While you’re probably familiar with that classic margarita, the cheap tequila you drank in college, and maybe tequila-induced hangovers, this drink is so much more.
Tequila, like most spirits, is an art form. And you’d be surprised about how much goes into its production method. But that’s what today’s lesson is for.
Welcome to tequila 101! Today, you’ll be learning what it is, how it’s made and all the different kinds there are for you to enjoy.
So what exactly is tequila and where does it come from?
Tequila must be made from the blue Weber agave plant, but the percentage of agave can range anywhere from 51% to 100%. The less agave present, the more sugar there is. These types of blends are known as “mixtos” and are not highly revered.
So for the real deal, you want to get a tequila with 100% agave content.
In terms of alcohol content, it usually ranges anywhere from 35% to 55%. And to be sold in the United States, it needs to be at least 40% alcohol content.
Mexico is actually the only country allowed to produce this spirit. To be legally considered tequila, it needs to come from Jalisco, Nayarit, Guanajuato, Tamaulipas, or Michoacán. Although, most tequila comes from Jalisco.
The specific soil in which the plant grows will also determine the flavor profile the tequila will have. The lowlands or “valley” of Jalisco tends to produce agave with herbal flavors, while the highlands produce agave with spicier flavors.
How It’s Made
Tequila production is an ancient art form.
Thousands of years ago, the Aztecs used the agave plant to make a fermented drink they worshipped known as pulque. Today, tequila is still worshipped by some. Just made a little differently.
After ripening for 8 to 12 years, the blue agave plant is ready to harvest. For this laborious work, farmers take out the heart of the plant (the piña) and roast it in a brick oven anywhere from 24 to 48 hours. Another, more modern method of cooking is through a diffuser, where they cut the plant and only cook the liquid.
After cooking, the agave becomes edible. The juice is extracted with a tahona, (or stone wheel) fermented, and then distilled.
During fermentation, the sugars transform into alcohol, which takes between 7 and 12 days. The majority of tequilas are also distilled 2 or 3 times and are then ready for consumption if it’s to be a Blanco tequila.
Other tequilas are aged in oak barrels, which often impart flavor and color. This is because as it sits, the liquid goes in and out of the wood.
The age and material of the barrel will determine what kinds of flavors it will transfer to the tequila. For example, Northeast Barrel company’s American oak tequila barrels deliver flavor profiles such as vanilla, black pepper, hazelnut, bourbon, butter, maple, caramel, citrus, and almond.
You’ve most likely been acquainted with this tequila.
The liquid is entirely clear, as there is no aging involved. It is agave in a pure, distilled form, so the quality of the tequila depends on the distiller. And because there is no aging, you will not be getting any additional flavors from a barrel.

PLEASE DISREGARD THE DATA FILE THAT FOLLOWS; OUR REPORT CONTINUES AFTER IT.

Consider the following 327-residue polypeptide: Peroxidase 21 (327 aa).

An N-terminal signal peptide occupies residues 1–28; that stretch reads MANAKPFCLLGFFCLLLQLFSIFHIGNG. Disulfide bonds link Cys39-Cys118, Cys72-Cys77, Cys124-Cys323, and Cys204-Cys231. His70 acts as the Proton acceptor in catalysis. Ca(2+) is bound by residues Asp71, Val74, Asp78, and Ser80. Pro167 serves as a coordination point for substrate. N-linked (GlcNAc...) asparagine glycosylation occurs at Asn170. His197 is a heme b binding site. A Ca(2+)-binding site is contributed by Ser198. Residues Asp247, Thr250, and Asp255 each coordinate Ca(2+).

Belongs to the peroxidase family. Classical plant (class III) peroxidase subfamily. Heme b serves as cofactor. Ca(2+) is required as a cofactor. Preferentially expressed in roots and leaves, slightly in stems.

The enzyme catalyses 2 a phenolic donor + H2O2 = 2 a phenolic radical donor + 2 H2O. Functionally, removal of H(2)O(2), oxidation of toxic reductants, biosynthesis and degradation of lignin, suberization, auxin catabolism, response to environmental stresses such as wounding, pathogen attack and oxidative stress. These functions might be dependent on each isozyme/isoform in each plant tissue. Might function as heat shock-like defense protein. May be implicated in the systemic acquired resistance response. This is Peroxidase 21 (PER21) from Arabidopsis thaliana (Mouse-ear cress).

You will likely smell and taste notes of pepper and citrus. For this reason, it goes well with lighter foods like fish and shrimp. You can also put it in a cocktail drink such as a tequila sunrise or a paloma.
And if you’re really feeling bold, you could do a shot with it too.
If you’re looking for the perfect tequila for your margarita night, look no further.
Reposado translates to “rested.” This tequila is light brown, almost caramel in color, and aged in wooden barrels anywhere from 2 months up to 1 year. It also has less of a bite than Blanco tequila as the flavor softens from the slight aging process.
You will likely taste notes of oak, agave, and some vanilla. And if you’re looking to have some food on the side, try pairing it with pork tacos.
This one is for the classy drinkers, looking to sip their tequila throughout the night. It can also be used in heavier drinks such as a manhattan in place of whiskey.
Translated “old tequila,” it’s usually aged in oak tequila barrels for 1 to 3 years. It’s dark brown in color and you can often taste notes of smoke, caramel, vanilla, and agave.
This tequila also goes well with richer food such as steak or chocolate.
If you’re a tequila fanatic or enjoy collecting rare bottles, you probably know about extra añejo.
As you can guess, this tequila is extra old, making for a bolder flavor profile. To be considered extra añejo, it must be aged over 3 years in a barrel. It is full of tannins and has a dark, rich brown color.
This will not have a strong agave flavor, as the oaky notes will take control due to the long aging process. Other notes you may find are smoke and butter. And if you’re a consumer of darker alcohols such as whiskey, this flavor profile will likely appeal more to you than a Blanco or Reposado.
Now You’re a Tequila Expert
You passed tequila 101 with flying colors! And if you’re now inspired to drink some tequila, go enjoy yourself. You’ll love it even more knowing how it got from the ground to your glass.
Click here to shop our available oak tequila barrels today!